25 Use different coins to make the same amount (e.g. pupil uses coins to make 50p in different ways; pupil can work out how many 2 coins are needed to exchange for a 20 note). How could you make 80p using only silver coins? I used 3 coins to pay for a 20p banana. What coins did I use?
26 Read the time on the clock to the nearest 15 minutes.
27 Describe properties of 2D and 3D shapes (e.g. the pupil describes a triangle: it has 3 sides, 3 vertices and 1 line of symmetry; the pupil describes a pyramid: it has 8 edges, 5 faces, 4 of which are triangles and one is a square). 2D shapes circle square rectangle triangle hexagon pentagon
28 3D shapes cube cuboid sphere pyramid prism cone
29 Properties of shapes 2D 3D vertices side corner face edge
30 Practise helps, but this does not have to be pages of written, recorded calculations. Maths is based on mental skills which are developed and maintained through constant rehearsing. We all need to have a concept and visualisation of the size of numbers to enable us to estimate and to recognise if our calculations are roughly correct. This comes from looking at and counting real things then relating to the number: How many people are in this room? How many coins are in your purse? How many strawberries are in the punnet? Can be 31? Which is more 46 or 64? Why?
31 Talking about maths, showing it practically and making drawings and jottings helps us all to embed and maintain skills and to gain a deeper understanding. Encourage your child to explain how they calculate and how they know the answer. Listen for them explaining that they counted on or back / used known number facts / make connections with previous calculation? What did you do? Why did you do that? How did you know that? How many tens did you count on? What can you tell me about that number? Why is that number bigger than that number? Could that be correct? Why? Why not?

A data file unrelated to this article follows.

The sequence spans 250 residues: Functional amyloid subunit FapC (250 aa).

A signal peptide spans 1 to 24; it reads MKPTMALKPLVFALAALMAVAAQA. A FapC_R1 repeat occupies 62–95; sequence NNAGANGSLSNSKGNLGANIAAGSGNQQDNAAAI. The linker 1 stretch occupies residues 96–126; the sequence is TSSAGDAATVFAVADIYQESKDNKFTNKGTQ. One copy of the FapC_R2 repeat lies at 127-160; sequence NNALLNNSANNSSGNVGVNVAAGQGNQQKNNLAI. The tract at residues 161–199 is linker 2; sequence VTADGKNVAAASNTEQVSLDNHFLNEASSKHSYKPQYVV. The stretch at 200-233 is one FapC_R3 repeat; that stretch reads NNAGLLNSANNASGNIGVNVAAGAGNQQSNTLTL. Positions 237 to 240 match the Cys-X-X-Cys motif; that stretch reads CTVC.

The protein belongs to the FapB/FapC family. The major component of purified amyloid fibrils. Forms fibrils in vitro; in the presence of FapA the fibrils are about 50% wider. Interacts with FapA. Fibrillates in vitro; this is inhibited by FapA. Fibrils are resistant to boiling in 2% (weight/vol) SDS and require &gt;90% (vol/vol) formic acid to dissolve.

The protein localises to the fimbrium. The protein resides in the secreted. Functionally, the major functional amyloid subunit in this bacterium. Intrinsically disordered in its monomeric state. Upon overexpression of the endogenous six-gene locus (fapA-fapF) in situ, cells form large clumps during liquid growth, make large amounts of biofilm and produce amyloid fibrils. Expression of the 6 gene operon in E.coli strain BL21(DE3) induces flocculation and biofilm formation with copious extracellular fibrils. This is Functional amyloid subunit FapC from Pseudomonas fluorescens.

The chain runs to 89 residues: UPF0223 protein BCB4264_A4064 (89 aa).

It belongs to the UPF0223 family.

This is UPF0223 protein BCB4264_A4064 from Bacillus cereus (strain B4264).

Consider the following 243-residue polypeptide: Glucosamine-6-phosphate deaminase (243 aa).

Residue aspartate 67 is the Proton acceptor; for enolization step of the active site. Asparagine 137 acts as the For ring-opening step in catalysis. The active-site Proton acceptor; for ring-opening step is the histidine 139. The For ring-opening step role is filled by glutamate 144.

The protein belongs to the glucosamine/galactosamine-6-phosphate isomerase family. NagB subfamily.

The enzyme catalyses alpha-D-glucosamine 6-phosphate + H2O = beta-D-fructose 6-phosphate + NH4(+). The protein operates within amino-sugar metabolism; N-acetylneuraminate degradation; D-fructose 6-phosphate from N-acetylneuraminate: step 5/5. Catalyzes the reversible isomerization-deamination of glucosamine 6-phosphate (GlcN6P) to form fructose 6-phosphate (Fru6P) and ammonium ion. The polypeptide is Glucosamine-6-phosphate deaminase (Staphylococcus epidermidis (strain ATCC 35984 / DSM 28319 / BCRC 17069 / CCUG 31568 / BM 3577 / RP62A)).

32 Although we show the children efficient strategies to use, there is no one correct way to solve problems. Children will often develop their own methods and refine these as they become more secure to enable them to be more efficient. As long as they can show and explain what they have done, so that misconceptions, gaps and errors can be corrected, we are happy. We work with numbers up to 100, which can be managed mentally. Therefore any recording is to support the memory of where in the process the child is up to. It is perfectly acceptable, and sensible, to use fingers to keep track of counting that is how the decimal number system originated after all! Encourage your child to show this if that is what they are doing.
33 We need to be able to count on and back in different size numbers, especially 10s and 100s, to support us to carry out calculations efficiently. This comes from chanting number patterns and counting groups: Crossing 10s boundaries/multiples of 10 (10, 20, 30, 40 etc), especially going backwards, can be difficult for children so as you are walking or driving to school, recite numbers together. Try starting from different numbers and every time you see a specific item, eg a red car, change counting direction or the size of number you are chanting in. Try counting different items as you are walking along eg the number of feet you see by counting in 2s, the number of fingers by counting in 10s. Count pairs of socks to count the socks 2, 4, 6 etc Count how much money you have in 5p pieces. When counting loose change put in piles of 10p then count up.
34 Games What number am I? I am greater than 20 but less than 30, I am a multiple of 5. How many facts can you think of about the number 36? It is a 2digit number, it has 3 tens and 6 unit, it is an even number, it is a multiple of 3. Keep the score generate a series of small numbers adding them along the way  5 and 6 is 11 and 3 is 14 and 2 is 16 and 4 is 20. Use dice, playing cards, numbers seen in the street. You could set a number to reach or start at a number and subtract along the way.
35
36 Signs and symbols + add / plus / more  subtract / take away / minus / less = equals / is equal to / is the same as / balances with x times by / lots of divided by / shared with > is greater / more than (8 > 3) < is less / fewer than (3 < 8)